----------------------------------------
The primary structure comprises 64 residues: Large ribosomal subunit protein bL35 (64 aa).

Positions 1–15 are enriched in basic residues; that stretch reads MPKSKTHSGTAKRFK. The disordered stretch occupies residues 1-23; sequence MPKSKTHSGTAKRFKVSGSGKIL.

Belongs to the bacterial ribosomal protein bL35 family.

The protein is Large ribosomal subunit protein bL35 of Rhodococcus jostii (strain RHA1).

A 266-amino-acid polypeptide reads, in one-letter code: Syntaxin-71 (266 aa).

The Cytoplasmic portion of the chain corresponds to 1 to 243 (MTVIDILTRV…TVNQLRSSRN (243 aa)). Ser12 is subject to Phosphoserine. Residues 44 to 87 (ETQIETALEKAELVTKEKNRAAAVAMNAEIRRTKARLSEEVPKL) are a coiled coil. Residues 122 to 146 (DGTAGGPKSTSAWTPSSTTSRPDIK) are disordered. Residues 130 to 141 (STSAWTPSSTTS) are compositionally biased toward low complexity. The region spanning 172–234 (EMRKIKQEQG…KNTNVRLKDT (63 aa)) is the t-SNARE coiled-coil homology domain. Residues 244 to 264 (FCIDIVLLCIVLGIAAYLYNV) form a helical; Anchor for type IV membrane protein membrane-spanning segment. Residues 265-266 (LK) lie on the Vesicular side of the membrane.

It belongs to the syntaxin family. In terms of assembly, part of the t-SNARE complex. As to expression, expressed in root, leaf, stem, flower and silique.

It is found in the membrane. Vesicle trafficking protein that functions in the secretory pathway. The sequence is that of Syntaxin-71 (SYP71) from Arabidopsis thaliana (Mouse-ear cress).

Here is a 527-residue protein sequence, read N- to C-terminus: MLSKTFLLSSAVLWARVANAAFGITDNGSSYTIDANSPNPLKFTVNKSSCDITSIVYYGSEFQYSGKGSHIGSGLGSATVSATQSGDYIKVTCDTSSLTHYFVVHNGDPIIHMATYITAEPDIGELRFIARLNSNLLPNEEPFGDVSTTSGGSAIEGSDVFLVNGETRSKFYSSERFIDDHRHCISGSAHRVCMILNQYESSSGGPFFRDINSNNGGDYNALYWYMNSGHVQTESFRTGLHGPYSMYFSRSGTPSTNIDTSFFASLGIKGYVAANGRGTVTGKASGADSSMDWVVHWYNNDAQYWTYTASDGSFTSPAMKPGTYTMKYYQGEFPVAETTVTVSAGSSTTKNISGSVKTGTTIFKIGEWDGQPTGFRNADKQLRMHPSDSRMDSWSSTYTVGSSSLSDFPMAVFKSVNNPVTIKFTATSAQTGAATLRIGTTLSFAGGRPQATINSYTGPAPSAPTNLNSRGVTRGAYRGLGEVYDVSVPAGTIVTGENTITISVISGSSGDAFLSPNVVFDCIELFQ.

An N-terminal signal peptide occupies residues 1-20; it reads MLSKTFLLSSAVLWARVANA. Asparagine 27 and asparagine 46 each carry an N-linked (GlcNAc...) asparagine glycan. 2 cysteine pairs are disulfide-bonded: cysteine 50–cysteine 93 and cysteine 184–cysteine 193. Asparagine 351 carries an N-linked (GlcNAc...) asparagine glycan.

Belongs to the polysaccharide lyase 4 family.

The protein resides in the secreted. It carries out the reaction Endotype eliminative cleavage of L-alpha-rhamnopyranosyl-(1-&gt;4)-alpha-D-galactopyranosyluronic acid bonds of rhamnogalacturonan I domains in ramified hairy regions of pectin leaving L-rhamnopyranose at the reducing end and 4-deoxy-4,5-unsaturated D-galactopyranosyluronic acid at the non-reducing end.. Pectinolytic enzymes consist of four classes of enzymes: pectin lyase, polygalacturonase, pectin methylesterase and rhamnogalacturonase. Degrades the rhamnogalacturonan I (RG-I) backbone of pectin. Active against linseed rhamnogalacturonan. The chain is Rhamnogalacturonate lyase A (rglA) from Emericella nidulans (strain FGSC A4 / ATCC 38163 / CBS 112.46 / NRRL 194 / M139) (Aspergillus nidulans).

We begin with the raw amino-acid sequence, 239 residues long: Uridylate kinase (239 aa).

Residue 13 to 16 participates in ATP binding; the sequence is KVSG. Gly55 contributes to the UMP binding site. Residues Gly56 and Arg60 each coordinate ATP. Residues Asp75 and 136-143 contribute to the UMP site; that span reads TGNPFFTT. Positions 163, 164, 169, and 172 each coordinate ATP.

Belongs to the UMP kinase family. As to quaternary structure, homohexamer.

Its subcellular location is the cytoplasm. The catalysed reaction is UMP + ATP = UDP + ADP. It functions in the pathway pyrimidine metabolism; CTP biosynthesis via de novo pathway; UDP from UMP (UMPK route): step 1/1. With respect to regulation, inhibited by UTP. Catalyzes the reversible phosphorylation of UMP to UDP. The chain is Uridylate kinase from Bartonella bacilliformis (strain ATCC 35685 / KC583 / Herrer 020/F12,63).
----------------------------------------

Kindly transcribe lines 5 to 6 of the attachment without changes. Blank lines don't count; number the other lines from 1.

A 266-amino-acid polypeptide reads, in one-letter code: Syntaxin-71 (266 aa).

The Cytoplasmic portion of the chain corresponds to 1 to 243 (MTVIDILTRV…TVNQLRSSRN (243 aa)). Ser12 is subject to Phosphoserine. Residues 44 to 87 (ETQIETALEKAELVTKEKNRAAAVAMNAEIRRTKARLSEEVPKL) are a coiled coil. Residues 122 to 146 (DGTAGGPKSTSAWTPSSTTSRPDIK) are disordered. Residues 130 to 141 (STSAWTPSSTTS) are compositionally biased toward low complexity. The region spanning 172–234 (EMRKIKQEQG…KNTNVRLKDT (63 aa)) is the t-SNARE coiled-coil homology domain. Residues 244 to 264 (FCIDIVLLCIVLGIAAYLYNV) form a helical; Anchor for type IV membrane protein membrane-spanning segment. Residues 265-266 (LK) lie on the Vesicular side of the membrane.